sahē

sahee

sahē

We’re on the tenth sentence of the 14th Conlang Relay Text

se jasāla mo anālnaren ja senne lihē jālte;

Again, “Give song” and “for joy” and “that gives us” and lihÄ“ which is the 1st person form of the obligatorily possessed noun sahÄ“ which refers to one’s health and well-being. Tomorrow we will discuss the last of this sentence.

hōkēñ

hookeenj

hōkēñ

We’re on this sentence of the 15th Conlang Relay Text:

ñaxxa jāŋŋeren nā ā majjārien ānen ankēwīke pē hōkēñ;

hōkēñ is a combination of the prefix hō and the mood marker kēñ. kēñ has been blogged before as the mood marker governing questions. Being prefixed with hō makes the question a “how” question. So, “How do the dancers make much beauty with little effort?”. This sentence is unchanged from the original.

Tomorrow, the final sentence!

honahan

honahan

honahan

The second sentence of the 15th Conlang Relay Text:

la sāeþ ānen jaxūnīki honahan wā;

honahan is an indefinite pronoun meaning “any kind” or “any manner”. When it modifies a noun, it means “any kind|manner of” noun, and the noun needs to be plural – so jaxÅ«nÄ«ki honahan: of all the plans, any kind or manner of them. And ānen jaxÅ«nÄ«ki honahan wā “without any kind of plan”, and the full sentence: “They are without any kind of plan.” This sentence is unchanged from the original.

anhōhhe

anhoohhe

anhōhhe

The seventh sentence of the 2nd Inverse Relay text:

ñalta jahōhhe jahē tō ja ñalta jañicālte sū jahāwekien;

anhōhhe is a stative noun meaning “cooked or otherwise prepared for eating” and is used to describe food. In the sentence, jahōhhe is in the inanimate singular does not modify anything in the sentence. This construction is rather common, actually, and so jahōhhe is “something cooked or otherwise prepared for eating” or “cooked food”. It is further modified by anhÄ“, “good” so jahōhhe jahÄ“ is “good cooked food”. ñalta says that a 1st person exclusive plural entity is the agent or cause of that good food, and the tō phrase further elaborates a second cause. More on that tomorrow.

anhēīñi

anheeiinji

anhēīñi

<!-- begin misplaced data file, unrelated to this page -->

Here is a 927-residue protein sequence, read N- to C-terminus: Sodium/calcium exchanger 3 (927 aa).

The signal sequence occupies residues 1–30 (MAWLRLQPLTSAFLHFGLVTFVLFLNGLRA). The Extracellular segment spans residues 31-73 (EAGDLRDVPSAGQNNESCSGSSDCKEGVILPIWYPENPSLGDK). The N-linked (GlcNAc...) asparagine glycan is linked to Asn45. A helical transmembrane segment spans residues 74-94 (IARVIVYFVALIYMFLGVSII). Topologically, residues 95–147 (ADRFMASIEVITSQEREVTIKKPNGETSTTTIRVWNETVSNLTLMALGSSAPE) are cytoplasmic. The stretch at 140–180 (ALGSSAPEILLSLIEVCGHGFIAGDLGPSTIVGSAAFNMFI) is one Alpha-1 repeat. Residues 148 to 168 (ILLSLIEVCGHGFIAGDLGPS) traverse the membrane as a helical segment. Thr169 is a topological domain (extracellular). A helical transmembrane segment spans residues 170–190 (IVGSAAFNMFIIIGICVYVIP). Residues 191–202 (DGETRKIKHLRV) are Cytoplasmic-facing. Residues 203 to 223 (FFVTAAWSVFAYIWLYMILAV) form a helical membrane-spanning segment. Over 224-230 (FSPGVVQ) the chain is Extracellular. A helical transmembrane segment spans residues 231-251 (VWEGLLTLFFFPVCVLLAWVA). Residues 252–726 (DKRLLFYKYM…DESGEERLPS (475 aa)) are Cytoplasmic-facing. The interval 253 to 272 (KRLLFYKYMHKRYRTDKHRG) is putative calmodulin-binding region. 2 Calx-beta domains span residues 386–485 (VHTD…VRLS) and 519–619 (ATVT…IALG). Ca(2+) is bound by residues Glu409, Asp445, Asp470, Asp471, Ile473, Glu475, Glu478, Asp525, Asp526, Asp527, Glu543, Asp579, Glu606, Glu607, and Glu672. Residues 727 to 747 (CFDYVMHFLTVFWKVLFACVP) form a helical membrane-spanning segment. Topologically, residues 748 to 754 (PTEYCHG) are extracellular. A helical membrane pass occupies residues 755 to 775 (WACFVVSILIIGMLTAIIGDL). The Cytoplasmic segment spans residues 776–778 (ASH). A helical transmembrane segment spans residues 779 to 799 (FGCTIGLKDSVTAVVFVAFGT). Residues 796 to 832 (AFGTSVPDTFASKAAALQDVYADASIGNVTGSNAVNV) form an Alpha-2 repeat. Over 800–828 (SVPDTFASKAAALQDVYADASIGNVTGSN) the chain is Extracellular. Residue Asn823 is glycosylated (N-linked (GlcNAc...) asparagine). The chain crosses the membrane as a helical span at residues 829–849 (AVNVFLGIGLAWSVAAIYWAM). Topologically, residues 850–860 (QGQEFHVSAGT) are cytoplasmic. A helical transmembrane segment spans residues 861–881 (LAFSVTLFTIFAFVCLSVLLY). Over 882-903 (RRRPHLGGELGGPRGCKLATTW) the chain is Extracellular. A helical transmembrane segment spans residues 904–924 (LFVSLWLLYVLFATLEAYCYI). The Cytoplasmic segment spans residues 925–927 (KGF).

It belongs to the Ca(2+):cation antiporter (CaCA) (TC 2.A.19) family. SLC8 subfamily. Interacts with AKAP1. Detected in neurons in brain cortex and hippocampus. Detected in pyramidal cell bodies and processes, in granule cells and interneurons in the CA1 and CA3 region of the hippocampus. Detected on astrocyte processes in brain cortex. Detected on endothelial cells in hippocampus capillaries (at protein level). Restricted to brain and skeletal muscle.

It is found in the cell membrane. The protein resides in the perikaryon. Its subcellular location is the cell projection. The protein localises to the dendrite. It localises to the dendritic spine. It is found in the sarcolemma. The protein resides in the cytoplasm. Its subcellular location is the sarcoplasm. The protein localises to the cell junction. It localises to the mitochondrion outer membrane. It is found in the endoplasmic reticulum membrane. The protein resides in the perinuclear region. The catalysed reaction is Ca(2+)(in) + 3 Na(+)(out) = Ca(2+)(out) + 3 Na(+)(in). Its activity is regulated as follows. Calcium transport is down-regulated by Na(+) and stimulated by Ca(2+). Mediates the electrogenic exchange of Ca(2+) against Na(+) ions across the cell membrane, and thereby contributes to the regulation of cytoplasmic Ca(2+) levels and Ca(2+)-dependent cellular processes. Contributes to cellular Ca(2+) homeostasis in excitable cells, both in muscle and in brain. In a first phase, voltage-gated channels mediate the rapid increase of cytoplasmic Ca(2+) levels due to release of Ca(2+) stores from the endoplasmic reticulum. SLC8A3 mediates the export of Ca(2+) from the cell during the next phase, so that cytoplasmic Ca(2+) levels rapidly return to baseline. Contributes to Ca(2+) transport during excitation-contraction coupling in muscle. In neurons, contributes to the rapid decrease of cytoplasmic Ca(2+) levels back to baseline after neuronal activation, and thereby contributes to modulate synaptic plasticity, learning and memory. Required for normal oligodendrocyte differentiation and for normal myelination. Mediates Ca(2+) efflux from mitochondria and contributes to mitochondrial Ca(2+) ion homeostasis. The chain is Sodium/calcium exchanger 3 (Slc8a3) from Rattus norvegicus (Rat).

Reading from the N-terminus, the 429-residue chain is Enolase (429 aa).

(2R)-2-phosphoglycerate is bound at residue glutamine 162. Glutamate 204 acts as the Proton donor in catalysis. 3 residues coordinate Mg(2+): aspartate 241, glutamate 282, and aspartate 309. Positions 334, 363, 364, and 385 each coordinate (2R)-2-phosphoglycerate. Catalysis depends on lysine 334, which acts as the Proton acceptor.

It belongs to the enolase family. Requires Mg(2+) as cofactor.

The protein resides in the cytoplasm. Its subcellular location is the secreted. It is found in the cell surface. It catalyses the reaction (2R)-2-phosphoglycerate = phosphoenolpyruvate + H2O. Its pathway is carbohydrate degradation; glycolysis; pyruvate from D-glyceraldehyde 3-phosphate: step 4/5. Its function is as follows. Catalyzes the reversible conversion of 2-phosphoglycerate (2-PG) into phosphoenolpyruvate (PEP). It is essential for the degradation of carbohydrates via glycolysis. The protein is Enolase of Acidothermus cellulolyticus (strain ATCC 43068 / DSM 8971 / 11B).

The fourth sentence of the 2nd Inverse Relay text:

la liēþ sū anhēīñi;

la liēþ sÅ« is an easy “We are at…”. anhēīñi refers to an expanse of a plant that acts as a ground cover and has a sweet smell. It is also native to TÄ“rjemar.

la liēþ sū anhēīñi;
We are at a field of anhēīñi

anhūwa

anhuuwa

anhūwa

Still on the first line of the LCC3 Relay Text:

la liēn sū anālhāri anālri jahāwa ñi antāoni anhūwi rūjapēxa;

anhÅ«wa means “broken into pieces” and in this line it modifies antāoni “waves”. antāoni anhÅ«wi is “the breaking waves” and ñi antāoni anhÅ«wi rÅ«japÄ“xa is “the breaking waves move away”. The phrase ñi antāoni anhÅ«wi rÅ«japÄ“xa really ought to be its own sentence, but since this is poetry, it is simply glommed on to the previous clause in a way that assumes an “and”.

la liēn sū anālhāri anālri jahāwa ñi antāoni anhūwi rūjapēxa;
I am at the edge of the stormy sea and the breaking waves move away.

jahāwa

jahaawa

jahāwa

Line 1 of the LCC3 Relay Text:

la liēn sū anālhāri anālri jahāwa ñi antāoni anhūwi rūjapēxa;

jahāwa means “the end or edge of something”. Coming as it does after the phrase anālhāri anālri “stormy sea”, it refers to the edge of the stormy sea. The entire phrase anālhāri anālri jahāwa is the object of the preposition sÅ«, which indicates a location. la liÄ“n sÅ« anālhāri anālri jahāwa “I am at the edge of the stormy sea”.

anhūwīke

anhuuwiike

anhūwīke

Sentence ten of the Babel text:

ē ñamma jāo ā λi ārōn ī ñamma sāim makkepōlien rā anmārwi āñ pēxa ī sū jamāonre ñamma jalāīke jahūwīke;

As mentioned yesterday, stative nouns take the inflection of the noun they modify. Here anhÅ«wÄ«ke is modifying jalāīke “the building of [something inanimate and singular]”. anhÅ«wÄ«ke means “deliberately ended or broken” and so jalāīke jahÅ«wÄ«ke means “deliberate ending of the building of something” and the something, as we know from previous sentences, is the city and tower of Babel.

One more sentence and one more post and we are done with the Babel text.

anhērmi

anheermi

anhērmi

A collective noun designating mortar, defined as a semi-fluidic substance used to hold bricks together, and appearing in the third sentence of the Babel text.

ē teteñ ien hēja ñanna jacālmi jajūti nā
aþ te sāim nīkan jacālmi ñe jakīþi
aþ te sāim nīkan ancēwri ñe anhērmi;